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Posted by on Sunday, April 19, 2009 at 9:26pm.

computers came into widespread use in the 1950s mainly because they became
a. safer and easier to clean
b. slower and easier to use
c. smaller and faster
d. larger and more powerful

i don't know?

  • history - , Sunday, April 19, 2009 at 9:28pm

    i think its C

  • history - , Sunday, April 19, 2009 at 9:37pm

    First, your date is way off. Computer didn't come into widespread use until at least the late 1970s. My son graduated from a major university with a degree in engineering in 1978. He was the only one in his department in a major California company who had any experience with computers that year. My school system bought its first computers around 1980, and I bought mine (mainly for word processing) shortly after that. I didn't get on the internet until about 1996.

    I think your date should be 1980s (not 1950s) -- and your answer is correct.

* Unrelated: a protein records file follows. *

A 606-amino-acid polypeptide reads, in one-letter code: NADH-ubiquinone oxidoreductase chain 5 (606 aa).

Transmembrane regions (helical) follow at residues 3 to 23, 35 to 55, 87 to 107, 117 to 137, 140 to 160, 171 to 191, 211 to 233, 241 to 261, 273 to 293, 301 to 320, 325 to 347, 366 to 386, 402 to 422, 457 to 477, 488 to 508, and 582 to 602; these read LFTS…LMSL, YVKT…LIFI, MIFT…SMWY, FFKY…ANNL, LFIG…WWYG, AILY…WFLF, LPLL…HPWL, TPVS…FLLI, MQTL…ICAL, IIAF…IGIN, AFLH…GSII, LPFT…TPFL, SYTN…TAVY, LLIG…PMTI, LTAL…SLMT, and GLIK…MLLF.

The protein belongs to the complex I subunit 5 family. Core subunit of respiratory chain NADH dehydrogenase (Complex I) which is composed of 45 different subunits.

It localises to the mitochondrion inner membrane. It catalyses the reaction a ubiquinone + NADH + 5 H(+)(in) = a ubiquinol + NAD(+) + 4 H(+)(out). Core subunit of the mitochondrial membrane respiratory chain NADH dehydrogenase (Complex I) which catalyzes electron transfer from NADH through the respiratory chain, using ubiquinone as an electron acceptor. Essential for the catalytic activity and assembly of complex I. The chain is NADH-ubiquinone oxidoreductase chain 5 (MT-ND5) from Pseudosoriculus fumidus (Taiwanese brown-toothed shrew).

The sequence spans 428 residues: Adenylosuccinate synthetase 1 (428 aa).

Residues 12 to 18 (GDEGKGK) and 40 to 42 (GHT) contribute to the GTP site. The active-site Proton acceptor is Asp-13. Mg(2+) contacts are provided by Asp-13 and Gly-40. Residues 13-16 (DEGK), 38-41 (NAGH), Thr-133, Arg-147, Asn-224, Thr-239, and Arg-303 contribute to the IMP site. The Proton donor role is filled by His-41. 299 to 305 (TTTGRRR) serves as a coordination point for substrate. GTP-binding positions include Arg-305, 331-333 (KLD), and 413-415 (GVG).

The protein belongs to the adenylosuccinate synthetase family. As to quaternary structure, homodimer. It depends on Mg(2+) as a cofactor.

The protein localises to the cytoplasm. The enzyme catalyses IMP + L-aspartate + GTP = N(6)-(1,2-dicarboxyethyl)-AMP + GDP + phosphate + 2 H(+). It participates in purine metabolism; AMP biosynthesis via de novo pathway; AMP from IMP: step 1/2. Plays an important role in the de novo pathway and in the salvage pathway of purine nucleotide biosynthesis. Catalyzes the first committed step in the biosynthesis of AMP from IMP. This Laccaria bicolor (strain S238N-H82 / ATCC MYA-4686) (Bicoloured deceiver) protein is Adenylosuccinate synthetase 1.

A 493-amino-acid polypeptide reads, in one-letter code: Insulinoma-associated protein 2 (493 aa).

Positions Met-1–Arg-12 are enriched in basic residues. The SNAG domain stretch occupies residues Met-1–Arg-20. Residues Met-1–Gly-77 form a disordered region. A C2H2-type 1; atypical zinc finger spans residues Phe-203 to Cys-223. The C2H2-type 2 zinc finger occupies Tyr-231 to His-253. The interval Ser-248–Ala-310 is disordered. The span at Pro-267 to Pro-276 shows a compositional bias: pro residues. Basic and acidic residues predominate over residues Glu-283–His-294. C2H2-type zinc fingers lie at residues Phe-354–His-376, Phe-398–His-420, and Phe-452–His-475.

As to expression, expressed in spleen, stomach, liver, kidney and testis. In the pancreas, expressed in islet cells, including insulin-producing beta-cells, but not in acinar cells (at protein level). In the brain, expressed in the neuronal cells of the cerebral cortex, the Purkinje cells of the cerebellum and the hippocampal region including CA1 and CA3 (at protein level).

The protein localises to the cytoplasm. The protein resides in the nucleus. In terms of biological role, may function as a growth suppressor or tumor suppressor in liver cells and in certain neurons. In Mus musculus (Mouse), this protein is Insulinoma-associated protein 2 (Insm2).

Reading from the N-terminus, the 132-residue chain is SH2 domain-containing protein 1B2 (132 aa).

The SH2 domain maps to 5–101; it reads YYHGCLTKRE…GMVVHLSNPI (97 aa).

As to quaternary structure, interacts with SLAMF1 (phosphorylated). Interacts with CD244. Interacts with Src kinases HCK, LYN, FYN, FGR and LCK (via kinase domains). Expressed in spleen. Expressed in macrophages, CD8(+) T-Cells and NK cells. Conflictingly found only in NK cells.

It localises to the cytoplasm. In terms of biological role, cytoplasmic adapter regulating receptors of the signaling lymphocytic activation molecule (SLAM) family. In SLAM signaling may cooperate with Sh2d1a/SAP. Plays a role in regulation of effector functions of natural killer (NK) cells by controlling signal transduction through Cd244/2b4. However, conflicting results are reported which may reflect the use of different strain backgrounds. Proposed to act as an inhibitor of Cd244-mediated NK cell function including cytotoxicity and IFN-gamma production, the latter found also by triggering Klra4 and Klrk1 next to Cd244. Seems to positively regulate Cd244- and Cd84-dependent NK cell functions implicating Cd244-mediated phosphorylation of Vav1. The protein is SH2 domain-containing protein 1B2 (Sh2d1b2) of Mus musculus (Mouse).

• history - , Sunday, April 19, 2009 at 9:40pm

    i don't know , my book was saying the 1950s and so did my work..maybe its wrong, but thanks for the help!

  • history - , Friday, May 1, 2009 at 12:53am

    A few excerpts from pages 8 & 9 of Scott Mueller's "Upgrading and Repairing PCs: 18th Edition"

    "...

    1952 The UNIVAC I delivered to the U.S. Census Bureau is the first commercial computer to attract widespread attention.

    ...

    1954 A silicon-based junction transistor, perfected by Gordon Teal of Texas Instruments, Inc., brings a tremendous reduction in costs.

    ...

    1955 Bell Laboratories announces the first fully transistorized computer, TRADIC.

    1956 MIT researches build the TX-0, the first general-purpose, programmable computer built with transistors.

    ...

    1958 Jack Kilby creates the first integrated circuit at Texas Instruments to prove that resistors and capacitors can exist on the same piece of semiconductor material.

    ...

    1959 Robert Noyce's practical integrated circuit, invented at Fairchild Camera and Instrument Corp., allows printing of conducting channels directly on the silicon surface."

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